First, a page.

What's New at Sorrento's Historic Grand Hotel Excelsior Vittoria (WITH VIDEO)

Positano, Amalfi Coast, Italy
Positano, Amalfi Coast, Italy // Photo by Freeartist/iStock/Getty Images Plus/Getty Images

Today, Guido Fiorentino, president and CEO of the Grand Hotel Excelsior Vittoria, stopped by Luxury Travel Advisor’s New York offices to bring us up to speed on the historic Sorrento hotel…and we mean really historic: Next year, the hotel will celebrate its 180th anniversary.

Even more impressive: In all those years, the Grand Hotel Excelsior Vittoria has remained in the Fiorentino family. Guido is, in fact, the fifth Fiorentino to own the hotel, and grew up on-site: Long-time guests have shown him photos of himself as a baby that they snapped in decades past.

For the anniversary, the hotel will be getting a major new suite next year: One floor above the historic Caruso suite (where the legendary singer stayed for several months in 1921), a special new room will open in honor of regular guest Lucio Dalla (who wrote the song “Caruso” while staying in the downstairs suite in 1986).

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It is, Fiorentino noted, a challenge to maintain a sense of history that covers 180 years while also remaining up-to-date. Some of the furniture in guest rooms is nearly 100 years old, for example, but can be used by guests every day.  

But even a historic hotel has to keep up with the times, and this is where the Excelsior Vittoria has managed to find an impressive balance: In the gardens, children can play basketball or soccer or just climb and swing on the playground. Cooking classes are fairly ubiquitous for a luxury hotel these days, but even younger guests can get in on the action with pizza-making classes. Families can go snorkeling in the nearby marine park, or even spend a week making a traditional Sorrento wooden box (building it properly requires six days, so a longer stay is necessary).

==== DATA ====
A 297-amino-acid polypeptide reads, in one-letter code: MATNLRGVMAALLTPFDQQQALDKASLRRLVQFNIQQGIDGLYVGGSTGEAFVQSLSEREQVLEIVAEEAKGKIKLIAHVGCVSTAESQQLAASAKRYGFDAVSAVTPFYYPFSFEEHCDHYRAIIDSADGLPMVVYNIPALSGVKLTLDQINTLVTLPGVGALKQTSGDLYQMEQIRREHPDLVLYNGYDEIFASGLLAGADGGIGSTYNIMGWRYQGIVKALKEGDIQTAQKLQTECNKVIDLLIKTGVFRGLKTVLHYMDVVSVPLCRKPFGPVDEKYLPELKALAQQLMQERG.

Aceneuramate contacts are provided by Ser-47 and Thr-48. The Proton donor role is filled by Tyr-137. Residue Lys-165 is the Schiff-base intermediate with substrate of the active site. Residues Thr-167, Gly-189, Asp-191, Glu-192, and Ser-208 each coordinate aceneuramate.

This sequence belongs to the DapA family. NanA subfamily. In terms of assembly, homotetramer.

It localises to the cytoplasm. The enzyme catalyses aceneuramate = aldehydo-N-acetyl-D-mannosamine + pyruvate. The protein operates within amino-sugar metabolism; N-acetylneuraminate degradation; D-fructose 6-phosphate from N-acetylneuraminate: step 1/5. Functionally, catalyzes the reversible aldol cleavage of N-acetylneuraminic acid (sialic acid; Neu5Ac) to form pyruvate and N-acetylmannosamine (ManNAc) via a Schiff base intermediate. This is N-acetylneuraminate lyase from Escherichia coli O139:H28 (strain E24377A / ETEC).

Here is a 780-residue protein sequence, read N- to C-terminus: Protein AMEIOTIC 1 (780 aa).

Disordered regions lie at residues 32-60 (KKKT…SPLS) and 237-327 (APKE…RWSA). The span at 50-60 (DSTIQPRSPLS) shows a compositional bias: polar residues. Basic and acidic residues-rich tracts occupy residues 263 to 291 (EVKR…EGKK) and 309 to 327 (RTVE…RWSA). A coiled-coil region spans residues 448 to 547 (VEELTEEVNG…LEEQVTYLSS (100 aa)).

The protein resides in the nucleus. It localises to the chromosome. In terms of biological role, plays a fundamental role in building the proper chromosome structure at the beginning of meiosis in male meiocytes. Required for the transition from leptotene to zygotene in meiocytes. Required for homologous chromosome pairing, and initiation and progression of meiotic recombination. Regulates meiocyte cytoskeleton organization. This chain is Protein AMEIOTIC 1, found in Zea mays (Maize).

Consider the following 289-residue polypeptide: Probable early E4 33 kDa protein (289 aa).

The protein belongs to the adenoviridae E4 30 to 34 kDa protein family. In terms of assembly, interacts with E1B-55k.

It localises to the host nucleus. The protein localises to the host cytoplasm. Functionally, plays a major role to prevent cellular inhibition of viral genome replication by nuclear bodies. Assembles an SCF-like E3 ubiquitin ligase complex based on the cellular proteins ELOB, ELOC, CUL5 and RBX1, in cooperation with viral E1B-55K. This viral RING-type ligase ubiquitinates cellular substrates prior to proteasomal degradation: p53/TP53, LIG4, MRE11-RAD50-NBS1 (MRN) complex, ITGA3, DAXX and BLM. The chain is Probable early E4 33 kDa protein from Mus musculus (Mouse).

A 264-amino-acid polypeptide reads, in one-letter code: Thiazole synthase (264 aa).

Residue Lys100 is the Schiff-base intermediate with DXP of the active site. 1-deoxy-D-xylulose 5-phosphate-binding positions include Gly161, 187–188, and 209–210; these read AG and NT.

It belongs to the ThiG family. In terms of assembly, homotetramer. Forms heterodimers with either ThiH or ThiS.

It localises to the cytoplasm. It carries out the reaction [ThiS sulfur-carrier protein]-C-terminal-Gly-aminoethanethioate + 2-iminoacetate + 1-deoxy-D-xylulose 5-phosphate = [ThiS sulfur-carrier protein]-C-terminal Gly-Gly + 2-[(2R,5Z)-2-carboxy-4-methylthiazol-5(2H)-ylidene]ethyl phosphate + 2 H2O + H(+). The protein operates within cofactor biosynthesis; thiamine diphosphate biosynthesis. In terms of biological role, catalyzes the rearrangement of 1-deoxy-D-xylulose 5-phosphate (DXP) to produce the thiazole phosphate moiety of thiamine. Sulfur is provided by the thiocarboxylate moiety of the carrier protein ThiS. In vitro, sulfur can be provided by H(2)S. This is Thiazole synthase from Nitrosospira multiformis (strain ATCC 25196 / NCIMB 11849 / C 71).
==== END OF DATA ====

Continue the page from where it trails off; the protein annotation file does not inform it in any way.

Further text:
Foodies also have plenty to appreciate: Luigi Tramontano, who already has a Michelin star, recently came on board as the hotel’s executive chef at the Terrazza Bosquet Restaurant, which (we hear) may soon get a Michelin star of its own. The hotel makes its own olive oil from its own olive groves, and orange marmalade from its own orange trees. (Like the oranges themselves, the marmalade is seasonal, so gusts at the hotel should be sure to grab some while they can.) 

While winter in Sorrento is generally mild and pleasant (the pools might close, but the charming outdoor markets remain open) and many guests regularly visit even during the off-season, the hotel is expected to close for two months this coming January.  The closure will allow the hotel team to perform some upgrades and maintenance, including working on the new Dalla Suite. Renovations, Fiorentino added, are difficult to organize, as the hotel sits on the site of an ancient Roman villa that cannot be disturbed. While it may be frustrating to the hotel team, we say visitors will appreciate being able to experience thousands of years of Italian history without ever leaving the hotel grounds. 

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